Why Johnny Can't Think of Others
Sunday, July 16, 2006
My 8 year old can't read. Since my last 3 homeschool curricula have failed to teach my son to read, and since the private school also failed to teach him how to read, I'm in the market for a new program.

So I'm cruising the Net in my vehicle of choice (desktop computer, totally pimped out with neon lights on the motherboard cooling fans), and I come across a *free* reading course.

I don't think this one's going to work for us. The kindergarten level starts out with this lesson, which teachers are advised to print out and post.
It is called the "Most Important Rule in Life" - which is - "If I work hard and be nice to others then good things will come my way." This phrase is printed in colorful letters on a single page and should be posted throughout your classrooms and halls of all Kindergarten and Grade 1 students. Whenever you ask - What is the most important rule in life? - the child should be able to recite the above answer immediately. If this phrase is memorized by your students, we will have given them important "Meaning" as to why they should demonstrate positive behaviors in school and in society.

This "Rule of Life" definitely does NOT fit in with my worldview. In fact, it's this exact "its all about me" attitude that makes me want to homeschool in the first place.

How sad, that in order to instill a work ethic in these children, the educators are first instilling an attitude of selfishness.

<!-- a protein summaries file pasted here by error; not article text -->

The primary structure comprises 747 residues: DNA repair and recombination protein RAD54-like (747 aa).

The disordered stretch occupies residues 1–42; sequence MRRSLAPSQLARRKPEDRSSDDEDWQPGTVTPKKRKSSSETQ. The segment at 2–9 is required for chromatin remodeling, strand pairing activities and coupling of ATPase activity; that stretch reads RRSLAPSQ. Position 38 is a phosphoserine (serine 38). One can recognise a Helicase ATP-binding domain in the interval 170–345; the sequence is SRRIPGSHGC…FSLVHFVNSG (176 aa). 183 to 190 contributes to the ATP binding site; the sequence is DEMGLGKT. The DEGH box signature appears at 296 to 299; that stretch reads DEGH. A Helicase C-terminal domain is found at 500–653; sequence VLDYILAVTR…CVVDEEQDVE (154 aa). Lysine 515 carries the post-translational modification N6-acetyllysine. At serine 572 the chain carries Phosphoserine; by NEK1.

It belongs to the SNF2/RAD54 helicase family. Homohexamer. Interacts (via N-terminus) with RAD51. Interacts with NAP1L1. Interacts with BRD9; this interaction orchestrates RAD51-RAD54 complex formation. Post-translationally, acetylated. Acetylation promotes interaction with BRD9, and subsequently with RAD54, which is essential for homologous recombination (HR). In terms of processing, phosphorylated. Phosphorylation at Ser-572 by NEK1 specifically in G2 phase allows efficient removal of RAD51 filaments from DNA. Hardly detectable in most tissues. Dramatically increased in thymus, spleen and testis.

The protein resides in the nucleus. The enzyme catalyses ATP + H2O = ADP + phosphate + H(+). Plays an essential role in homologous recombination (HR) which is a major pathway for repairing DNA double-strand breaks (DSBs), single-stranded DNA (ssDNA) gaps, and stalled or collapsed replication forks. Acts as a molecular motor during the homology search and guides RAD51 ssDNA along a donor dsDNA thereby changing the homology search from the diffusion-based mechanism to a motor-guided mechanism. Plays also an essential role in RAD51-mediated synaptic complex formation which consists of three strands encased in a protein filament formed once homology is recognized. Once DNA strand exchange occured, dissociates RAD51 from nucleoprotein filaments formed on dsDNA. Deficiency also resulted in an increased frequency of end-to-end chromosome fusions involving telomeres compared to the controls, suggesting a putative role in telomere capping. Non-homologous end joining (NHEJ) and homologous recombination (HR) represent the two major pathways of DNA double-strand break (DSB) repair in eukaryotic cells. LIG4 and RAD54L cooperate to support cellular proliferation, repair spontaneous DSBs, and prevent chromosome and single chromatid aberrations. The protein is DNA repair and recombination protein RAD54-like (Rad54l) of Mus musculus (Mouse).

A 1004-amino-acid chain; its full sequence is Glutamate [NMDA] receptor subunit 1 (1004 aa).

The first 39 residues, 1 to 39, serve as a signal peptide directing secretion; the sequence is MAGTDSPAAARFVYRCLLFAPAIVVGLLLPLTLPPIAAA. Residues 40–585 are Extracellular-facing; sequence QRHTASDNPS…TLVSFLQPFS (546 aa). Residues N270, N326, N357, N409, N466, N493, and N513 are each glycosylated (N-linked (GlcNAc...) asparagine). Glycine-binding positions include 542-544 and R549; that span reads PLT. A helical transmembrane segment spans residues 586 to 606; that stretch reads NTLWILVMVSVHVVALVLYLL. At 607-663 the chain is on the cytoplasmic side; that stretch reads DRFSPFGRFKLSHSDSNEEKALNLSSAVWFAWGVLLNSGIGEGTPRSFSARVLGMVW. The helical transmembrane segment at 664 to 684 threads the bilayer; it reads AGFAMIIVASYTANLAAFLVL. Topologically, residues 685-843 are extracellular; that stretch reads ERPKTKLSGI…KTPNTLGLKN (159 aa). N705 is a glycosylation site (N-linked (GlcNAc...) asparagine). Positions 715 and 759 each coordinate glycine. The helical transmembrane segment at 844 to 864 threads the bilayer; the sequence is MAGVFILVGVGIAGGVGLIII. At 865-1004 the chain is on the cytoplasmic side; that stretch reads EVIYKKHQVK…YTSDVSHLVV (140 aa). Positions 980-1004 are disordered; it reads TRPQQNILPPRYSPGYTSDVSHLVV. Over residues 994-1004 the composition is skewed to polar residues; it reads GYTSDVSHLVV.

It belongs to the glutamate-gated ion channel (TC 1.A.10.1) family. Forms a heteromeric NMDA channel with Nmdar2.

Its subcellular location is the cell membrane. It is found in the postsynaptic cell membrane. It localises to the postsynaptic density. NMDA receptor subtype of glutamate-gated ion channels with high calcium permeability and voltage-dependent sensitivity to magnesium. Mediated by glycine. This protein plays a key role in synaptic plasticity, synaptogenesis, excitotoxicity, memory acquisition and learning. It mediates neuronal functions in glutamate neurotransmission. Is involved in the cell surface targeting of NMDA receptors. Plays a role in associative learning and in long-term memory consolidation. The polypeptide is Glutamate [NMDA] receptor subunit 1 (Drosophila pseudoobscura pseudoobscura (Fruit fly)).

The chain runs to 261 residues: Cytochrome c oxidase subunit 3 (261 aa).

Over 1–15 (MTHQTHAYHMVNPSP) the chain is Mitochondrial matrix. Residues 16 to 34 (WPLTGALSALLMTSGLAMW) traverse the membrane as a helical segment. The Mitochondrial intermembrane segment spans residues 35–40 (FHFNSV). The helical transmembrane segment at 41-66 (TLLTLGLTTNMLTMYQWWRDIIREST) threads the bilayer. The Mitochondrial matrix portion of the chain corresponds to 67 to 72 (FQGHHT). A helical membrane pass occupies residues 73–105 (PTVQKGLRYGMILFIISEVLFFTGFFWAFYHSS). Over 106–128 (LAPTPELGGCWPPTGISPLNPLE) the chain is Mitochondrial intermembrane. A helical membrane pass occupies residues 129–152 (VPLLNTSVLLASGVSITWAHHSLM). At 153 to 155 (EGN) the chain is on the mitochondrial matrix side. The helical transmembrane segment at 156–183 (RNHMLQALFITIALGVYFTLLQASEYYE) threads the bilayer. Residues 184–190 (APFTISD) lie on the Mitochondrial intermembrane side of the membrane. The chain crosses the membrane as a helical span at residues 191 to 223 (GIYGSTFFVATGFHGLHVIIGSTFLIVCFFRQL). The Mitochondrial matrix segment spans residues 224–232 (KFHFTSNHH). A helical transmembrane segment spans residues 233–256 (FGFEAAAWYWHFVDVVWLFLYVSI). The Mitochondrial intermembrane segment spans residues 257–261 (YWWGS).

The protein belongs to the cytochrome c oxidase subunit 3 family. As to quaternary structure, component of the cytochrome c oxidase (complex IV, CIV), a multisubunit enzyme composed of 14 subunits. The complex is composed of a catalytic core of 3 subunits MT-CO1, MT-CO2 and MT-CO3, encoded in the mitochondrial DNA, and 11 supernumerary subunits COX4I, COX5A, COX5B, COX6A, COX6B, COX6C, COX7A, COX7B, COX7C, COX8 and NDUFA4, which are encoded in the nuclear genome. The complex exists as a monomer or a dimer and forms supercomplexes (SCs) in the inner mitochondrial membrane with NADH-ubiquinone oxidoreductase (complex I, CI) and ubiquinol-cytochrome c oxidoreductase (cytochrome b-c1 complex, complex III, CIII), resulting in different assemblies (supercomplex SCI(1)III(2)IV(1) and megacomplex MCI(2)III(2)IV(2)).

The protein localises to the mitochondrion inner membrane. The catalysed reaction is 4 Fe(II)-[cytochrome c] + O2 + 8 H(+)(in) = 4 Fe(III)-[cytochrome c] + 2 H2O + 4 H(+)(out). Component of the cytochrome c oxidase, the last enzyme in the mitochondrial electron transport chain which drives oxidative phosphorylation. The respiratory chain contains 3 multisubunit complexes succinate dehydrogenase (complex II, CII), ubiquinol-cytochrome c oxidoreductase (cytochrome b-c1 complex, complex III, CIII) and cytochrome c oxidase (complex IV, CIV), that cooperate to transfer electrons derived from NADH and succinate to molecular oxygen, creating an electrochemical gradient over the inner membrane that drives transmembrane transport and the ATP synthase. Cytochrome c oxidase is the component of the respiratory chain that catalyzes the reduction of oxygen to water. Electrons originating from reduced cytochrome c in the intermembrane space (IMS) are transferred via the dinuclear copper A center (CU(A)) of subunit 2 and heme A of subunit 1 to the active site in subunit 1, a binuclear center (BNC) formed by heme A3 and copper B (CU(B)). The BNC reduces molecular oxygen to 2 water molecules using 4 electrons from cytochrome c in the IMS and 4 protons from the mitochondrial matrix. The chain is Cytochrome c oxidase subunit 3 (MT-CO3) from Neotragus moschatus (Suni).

It's not, "I will work hard and be nice to others, because I am a person of integrity". It's "I will work hard and be nice to others and I'll get what I want." It reeks of the Health and Wealth Gospel, actually. If you work hard and be nice, but instead of good things, you have some problems, does that mean you haven't worked hard enough? Been nice enough?

Instead of looking at obstacles and suffering as chances to grow personally, to become stronger, and to draw closer to God, the blame is put back on the child. "Well, work harder, Johnny dear, if you want good things!" It goes without saying, that the good things are not honesty, integrity, discipline, or modesty, things that will actually help one in any and every task attempted, but rather material things. Tangible objects. Things to create envy in others.
The truth is, often good things are the result of hard work. But they also are the result of chance, of luck, of God's free gift to His creation. "Bad" things often aren't really bad, but times of change, times of laboring before new fruit is born, things that are ultimately for our greater good.

I also instantly disliked this saying because it feeds right into the instant gratification lifestyle we've all grown used to.

I'm going to take the idea, but make my own Most Important Rule of Life. Incidentally, I was also required to memorize it at an early age:
God made me to know Him, love Him, and serve Him in this life, so we can be happy with Him in the next.

I think I'll do two sayings - this one straight from Esther of Veggietales:
You never have to be afraid to do the right thing.
Now those are words to live by!

Tags: Homeschooling, Mama Says
posted by Milehimama @ Mama Says at 7/16/2006 11:12:00 AM | Permalink | |